Aggarwal pointed out that there are still various taxes not adjusted with GST such as transmission charges, electricity duty, cross subsidy on electricity bills, water cess, green tax, local body taxes, road taxes, labour cess, etc. Average percentage of such blocked un-rebated State input taxes and duties is more than 5 per cent of FOB value of the textiles exported which should be compensated with revision of the duty drawback rates upwards to at least 5 per cent for fabrics and made ups and this will certainly help is generation of more employment, growth in production and exports and foreign exchange earnings. He also stated that as per the WTO rules, no country should export taxes and the duty drawback is the WTO compatible mechanism for refund of taxes and duties paid by the exporters.

Aggarwal also spoke about the critical issue of huge import of fabrics from China, especially in the post GST regime. He said that the import of most MMF particularly fabrics have become 13 to 14 per cent cheaper in real terms which he felt could result in closure of over 50 per cent of fabrics manufacturing units in textile hubs like Surat, Malegaon, Bhiwandi, Ichalkaranji, etc. He further added that no specific duties are imposed on the fabrics falling under Chapter 60 and hence, the imports of fabric from China are taking place under Chapter 60. He further stated that all other fabrics falling under other chapters attract specific duties. He requested the Government to impose a specific duty or an additional duty of 15 per cent on imports of fabrics.

There is 7 to 8 per cent month-on-month drop in ready-made garment exporters and the main reason cited is appreciation of rupee against the dollar. When exports are already under stress and when the industry is not clear on the input tax credit that would be available, the industry should be supported, added Prabhu Dhamodaran, Secretary of the Indian Texpreneurs Federation.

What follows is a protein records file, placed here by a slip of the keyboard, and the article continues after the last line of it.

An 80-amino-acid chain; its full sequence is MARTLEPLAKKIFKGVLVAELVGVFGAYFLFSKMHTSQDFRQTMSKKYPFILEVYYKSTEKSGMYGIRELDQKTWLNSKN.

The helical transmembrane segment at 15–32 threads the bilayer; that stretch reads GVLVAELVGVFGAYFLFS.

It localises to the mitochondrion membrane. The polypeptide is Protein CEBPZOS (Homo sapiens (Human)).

Commenting on the likely release of the held-up refund of IGST paid on goods exported in July from October 10, 2017 onwards, Ronak Rughani, Vice Chairman, SRTEPC, informed that this will be big relief for exporters especially for the merchant exporters, who have put in huge working capital during past two months. The August backlog would get cleared from October 18, 2017 and refunds for subsequent months would be dispersed expeditiously. Release of the held-up fund paid on inputs will be ploughed back by the exporters again into exports, and this is likely to boost export momentum in the coming quarters, he added.

Chairman, SRTEPC also informed that the Government has recognised the significant contribution that the merchant exporters have been giving in national trade and hence consequently announced that merchant exporters will now have to pay nominal GST of 0.1 per cent for procuring goods from domestic suppliers for export.